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REVEALED: Spain's plan to also clamp down on monthly accommodation

Esme Fox
Esme Fox - [email protected]
REVEALED: Spain's plan to also clamp down on monthly accommodation
Spain wants to clamp down on monthly rentals. Photo: Jose Francisco Fernandez Saura / Pexels

Several Spanish cities have recently declared war on tourist apartments advertised on Airbnb. However, the government now aims to also crack down on temporary or seasonal rentals, a move set to affect digital nomads and new arrivals.


In recent months, many places in Spain have tried to curb the number of tourist apartments as a means of lessening their impact on prices in Spain's long-term rental market for locals and residents. 

Some cities have rolled out a moratorium on issuing new licences, others are making it more difficult to get them and, in Barcelona's case, there've even a new plan to get rid of all Airbnb flats in the next five years.

READ ALSO: Barcelona to get rid of all tourist rental flats 'by 2028'

Nevertheless, Spanish authorities aren't stopping there, as the nationals government is also looking at how it can clamp down on monthly or temporary rentals too.

These are essentially rentals that are longer than one month, but under one year. 

Recently, Prime Minister Pedro Sánchez announced the government will approve measures "to tackle one of the main problems of our society", referring to the rise in housing prices.

The crackdown on tourist apartments is part of this, but now the Ministries of Housing and Social Affairs are going to try to prevent what was previously an Airbnb rental from now being camouflaged as monthly or mid-term housing. 

It has also previously been reported that landlords have opted to rent out their properties on a temporary basis to circumvent rent caps introduced by the government on long-term leases.

READ MORE: The loophole landlords in Spain are using to bypass the 3% rent cap

In essence, the middle ground in which temporary accommodation finds itself, the high remuneration it provides landlords and the lack of regulation it is subject to have led the government to deem its role in Spain's current housing crisis as crucial enough to act upon.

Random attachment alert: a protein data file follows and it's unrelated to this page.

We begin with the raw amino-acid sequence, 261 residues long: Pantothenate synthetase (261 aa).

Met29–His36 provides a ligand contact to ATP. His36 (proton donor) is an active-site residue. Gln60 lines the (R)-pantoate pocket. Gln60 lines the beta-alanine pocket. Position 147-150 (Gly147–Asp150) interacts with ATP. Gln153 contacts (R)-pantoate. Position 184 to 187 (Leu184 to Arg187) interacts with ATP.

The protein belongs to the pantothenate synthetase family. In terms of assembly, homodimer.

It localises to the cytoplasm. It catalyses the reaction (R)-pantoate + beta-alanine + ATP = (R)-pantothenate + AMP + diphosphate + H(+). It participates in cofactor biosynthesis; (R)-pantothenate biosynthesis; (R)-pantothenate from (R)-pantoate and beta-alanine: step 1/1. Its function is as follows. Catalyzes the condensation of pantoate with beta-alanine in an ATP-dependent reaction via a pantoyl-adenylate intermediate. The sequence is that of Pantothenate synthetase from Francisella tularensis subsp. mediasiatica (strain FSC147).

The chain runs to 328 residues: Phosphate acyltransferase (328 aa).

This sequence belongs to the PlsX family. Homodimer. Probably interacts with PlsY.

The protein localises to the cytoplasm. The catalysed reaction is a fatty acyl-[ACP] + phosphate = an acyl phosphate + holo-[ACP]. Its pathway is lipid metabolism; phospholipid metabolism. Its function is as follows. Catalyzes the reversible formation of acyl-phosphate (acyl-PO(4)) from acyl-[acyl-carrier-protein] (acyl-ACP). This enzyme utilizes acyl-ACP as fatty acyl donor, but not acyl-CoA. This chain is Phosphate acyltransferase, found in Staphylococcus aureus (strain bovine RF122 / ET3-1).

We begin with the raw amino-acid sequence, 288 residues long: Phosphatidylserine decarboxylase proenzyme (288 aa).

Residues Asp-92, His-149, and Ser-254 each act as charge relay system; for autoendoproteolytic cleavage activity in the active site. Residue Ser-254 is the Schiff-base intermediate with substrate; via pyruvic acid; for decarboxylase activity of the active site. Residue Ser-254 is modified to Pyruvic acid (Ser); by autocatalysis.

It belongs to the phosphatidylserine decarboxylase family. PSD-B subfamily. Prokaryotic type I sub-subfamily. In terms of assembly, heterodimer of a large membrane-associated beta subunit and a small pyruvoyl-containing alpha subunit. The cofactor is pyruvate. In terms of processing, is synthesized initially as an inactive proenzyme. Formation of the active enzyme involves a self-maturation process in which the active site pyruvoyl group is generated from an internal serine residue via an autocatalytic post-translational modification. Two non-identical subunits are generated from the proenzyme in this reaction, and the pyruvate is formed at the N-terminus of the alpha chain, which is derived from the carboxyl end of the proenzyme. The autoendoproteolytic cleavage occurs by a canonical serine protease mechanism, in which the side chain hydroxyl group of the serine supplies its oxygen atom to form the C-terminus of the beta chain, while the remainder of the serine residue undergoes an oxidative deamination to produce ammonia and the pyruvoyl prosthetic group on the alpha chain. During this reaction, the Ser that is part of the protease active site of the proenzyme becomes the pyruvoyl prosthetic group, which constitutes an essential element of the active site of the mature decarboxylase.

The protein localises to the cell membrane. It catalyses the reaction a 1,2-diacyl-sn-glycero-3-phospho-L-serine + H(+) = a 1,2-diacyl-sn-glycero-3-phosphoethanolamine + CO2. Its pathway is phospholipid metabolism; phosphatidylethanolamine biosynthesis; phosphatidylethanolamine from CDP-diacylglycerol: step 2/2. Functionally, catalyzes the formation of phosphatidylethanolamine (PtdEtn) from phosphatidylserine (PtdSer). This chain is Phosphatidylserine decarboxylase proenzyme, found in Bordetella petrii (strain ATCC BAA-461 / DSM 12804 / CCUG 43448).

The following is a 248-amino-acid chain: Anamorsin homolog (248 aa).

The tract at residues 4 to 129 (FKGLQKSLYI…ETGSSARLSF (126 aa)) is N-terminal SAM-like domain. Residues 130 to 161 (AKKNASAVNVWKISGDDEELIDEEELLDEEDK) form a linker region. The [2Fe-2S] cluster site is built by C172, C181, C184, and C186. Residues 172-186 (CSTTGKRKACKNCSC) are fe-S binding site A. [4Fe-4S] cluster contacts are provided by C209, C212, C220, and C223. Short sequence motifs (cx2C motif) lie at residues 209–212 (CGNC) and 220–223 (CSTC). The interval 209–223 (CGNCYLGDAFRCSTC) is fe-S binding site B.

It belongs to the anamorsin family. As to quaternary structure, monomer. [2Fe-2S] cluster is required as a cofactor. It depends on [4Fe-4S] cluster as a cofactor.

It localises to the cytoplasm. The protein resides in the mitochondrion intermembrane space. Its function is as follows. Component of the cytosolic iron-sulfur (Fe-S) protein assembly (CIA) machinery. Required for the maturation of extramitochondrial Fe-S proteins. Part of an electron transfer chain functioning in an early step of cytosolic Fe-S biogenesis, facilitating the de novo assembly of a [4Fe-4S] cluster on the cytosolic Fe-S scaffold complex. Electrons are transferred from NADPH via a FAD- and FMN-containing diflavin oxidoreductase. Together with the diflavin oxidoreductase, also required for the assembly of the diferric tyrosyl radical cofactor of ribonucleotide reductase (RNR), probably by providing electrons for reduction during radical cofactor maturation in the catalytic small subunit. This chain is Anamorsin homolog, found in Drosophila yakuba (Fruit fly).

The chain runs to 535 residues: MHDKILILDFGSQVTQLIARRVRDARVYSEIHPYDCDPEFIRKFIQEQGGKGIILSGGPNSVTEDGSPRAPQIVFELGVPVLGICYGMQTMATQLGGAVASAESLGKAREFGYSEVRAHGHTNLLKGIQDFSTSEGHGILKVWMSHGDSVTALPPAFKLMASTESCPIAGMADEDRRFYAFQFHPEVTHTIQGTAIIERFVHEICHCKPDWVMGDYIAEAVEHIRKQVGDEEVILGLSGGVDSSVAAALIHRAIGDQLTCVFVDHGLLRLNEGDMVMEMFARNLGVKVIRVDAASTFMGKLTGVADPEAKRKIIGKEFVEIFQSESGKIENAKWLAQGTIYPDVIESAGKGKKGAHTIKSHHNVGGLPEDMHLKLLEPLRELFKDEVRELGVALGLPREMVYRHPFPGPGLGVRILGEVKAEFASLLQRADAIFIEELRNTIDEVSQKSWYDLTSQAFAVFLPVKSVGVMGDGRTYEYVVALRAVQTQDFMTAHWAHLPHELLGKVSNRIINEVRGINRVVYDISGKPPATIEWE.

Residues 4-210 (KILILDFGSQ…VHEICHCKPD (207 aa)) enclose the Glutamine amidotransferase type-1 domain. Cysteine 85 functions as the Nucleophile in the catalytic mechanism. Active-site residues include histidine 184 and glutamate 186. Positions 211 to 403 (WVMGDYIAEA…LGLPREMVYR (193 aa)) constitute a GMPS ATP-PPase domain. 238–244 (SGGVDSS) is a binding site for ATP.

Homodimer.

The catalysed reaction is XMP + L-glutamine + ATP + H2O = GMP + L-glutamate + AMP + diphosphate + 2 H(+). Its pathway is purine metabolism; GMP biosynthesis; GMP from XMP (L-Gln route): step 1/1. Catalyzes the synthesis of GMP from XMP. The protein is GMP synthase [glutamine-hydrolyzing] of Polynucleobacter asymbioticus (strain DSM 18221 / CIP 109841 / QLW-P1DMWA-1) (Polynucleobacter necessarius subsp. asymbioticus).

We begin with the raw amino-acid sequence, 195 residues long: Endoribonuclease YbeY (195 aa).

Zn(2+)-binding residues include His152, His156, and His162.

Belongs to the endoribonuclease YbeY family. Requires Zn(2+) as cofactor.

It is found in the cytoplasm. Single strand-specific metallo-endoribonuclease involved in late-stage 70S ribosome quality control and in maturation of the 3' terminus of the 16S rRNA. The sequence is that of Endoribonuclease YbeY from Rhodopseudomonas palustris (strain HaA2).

According to national radio station Cadena SER, the government’s plan is to put a stop to temporary rentals, which are also managed through platforms such as Airbnb to try and get around some of the restrictions imposed on them.

READ ALSO: Spain considers banning tourist lets in residential buildings


This means that anyone who wants to temporarily rent their apartment will have to explain why.

For example, if you’re renting to a student or researcher, the government now wants the tenants to have to show the research contract or course booking to show they only last a few months.

There is also a plan in place to get people to register their property on a Ministry of Housing platform so that only those homes that meet licence requirements and justifications can operate in the market.

Currently, many of these homes do not comply with municipal regulations.

READ ALSO: Valencia police pile pressure on tourist flats with more stiff fines 


In the same thread, but as a slightly different plan, junior coalition partners Sumar, as well as other left-wing parties including Esquerra Republicana (ERC), EH Bildu, Podemos and BNG have registered a new bill in parliament to limit seasonal and room rentals to six months and no more.

The primary reason given for the bill is that in the last year there has been a 56 percent increase in seasonal contracts, to the detriment of rental contracts for primary residences. For this reason, they urge Isabel Rodríguez's Ministry of Housing to understand “housing as a right and not as a market good”.

According to the political parties behind the proposal, this will require a reform of the Urban Leases Law in order to prevent prices from being raised continuously.

Like above, the draft establishes that there must be a justified cause for renting out accommodation temporarily and proof of planned duration.

If this is not justified, “it will be presumed that said contract is for habitual residence," the draft bill says, stating that it will be the landlord who has to verify whether these circumstances are true and request proof from the tenant.

READ ALSO - UPDATE: Which cities in Spain have new restrictions on tourist rentals?


If more than six months have passed or more than two consecutive contracts have been issued, it will be understood to be a rental contract for a habitual residence and for the long-term. 

It also states that with these temporary contracts, the lessee may withdraw from the lease contract, once at least one month has passed giving 10 days’ notice before leaving.

These two plans are sure to affect a lot of people including digital nomads, those who have newly moved to Spain and want to try out different cities and people who want to rent out their apartments because they want to temporarily spend time back in their home country or go travelling, for example.

And they don't only affect foreigners, in fact, every summer Spaniards rent or rent out temporary accommodation for the month of August as people escape the cities for the coast or the mountains.

To appease those who are worried about the temporary accommodation clampdown, Rodríguez said: "It is important to guarantee that those who need temporary accommodation can have it, but that it is not used to limit the supply of housing for habitual residence. Let's try to combat fraud by all means”.

Whether these new draft proposals will pass or ever come into force is a different matter, as there currently seems to be numerous kinks that must be ironed out before any law is enforced on a local or national level.



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